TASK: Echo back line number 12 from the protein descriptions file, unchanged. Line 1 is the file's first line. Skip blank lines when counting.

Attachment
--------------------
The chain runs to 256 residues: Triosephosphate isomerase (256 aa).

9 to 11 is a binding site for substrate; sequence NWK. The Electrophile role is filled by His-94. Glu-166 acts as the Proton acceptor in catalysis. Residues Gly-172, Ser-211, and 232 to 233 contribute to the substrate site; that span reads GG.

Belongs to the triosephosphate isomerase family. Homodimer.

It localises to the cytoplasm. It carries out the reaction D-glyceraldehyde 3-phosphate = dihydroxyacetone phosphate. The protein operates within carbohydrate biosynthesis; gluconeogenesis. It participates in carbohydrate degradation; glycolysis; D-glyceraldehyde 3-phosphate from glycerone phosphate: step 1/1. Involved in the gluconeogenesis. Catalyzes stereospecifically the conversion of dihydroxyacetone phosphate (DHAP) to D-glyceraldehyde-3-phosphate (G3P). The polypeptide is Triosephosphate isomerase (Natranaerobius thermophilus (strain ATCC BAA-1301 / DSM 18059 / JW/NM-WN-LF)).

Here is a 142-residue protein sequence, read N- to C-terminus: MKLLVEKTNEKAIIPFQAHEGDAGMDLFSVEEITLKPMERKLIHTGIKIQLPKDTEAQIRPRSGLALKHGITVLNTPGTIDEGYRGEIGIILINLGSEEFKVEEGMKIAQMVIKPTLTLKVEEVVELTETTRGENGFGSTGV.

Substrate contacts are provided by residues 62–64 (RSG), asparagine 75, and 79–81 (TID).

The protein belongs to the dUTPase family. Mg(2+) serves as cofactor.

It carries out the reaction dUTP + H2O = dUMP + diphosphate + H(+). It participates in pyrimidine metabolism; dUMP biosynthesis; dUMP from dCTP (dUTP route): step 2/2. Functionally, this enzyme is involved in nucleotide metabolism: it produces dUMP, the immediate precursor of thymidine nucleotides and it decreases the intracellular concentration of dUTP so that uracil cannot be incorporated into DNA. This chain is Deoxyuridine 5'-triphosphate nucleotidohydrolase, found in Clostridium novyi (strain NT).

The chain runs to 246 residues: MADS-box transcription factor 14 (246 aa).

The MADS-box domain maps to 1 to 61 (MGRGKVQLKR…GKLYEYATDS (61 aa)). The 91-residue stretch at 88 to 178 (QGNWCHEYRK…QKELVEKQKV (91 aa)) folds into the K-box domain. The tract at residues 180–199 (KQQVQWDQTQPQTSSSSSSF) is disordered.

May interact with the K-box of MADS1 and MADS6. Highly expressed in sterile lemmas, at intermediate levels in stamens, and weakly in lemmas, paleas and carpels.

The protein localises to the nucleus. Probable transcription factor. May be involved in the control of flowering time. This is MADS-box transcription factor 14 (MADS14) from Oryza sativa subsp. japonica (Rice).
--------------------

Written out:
The protein localises to the nucleus. Probable transcription factor. May be involved in the control of flowering time. This is MADS-box transcription factor 14 (MADS14) from Oryza sativa subsp. japonica (Rice).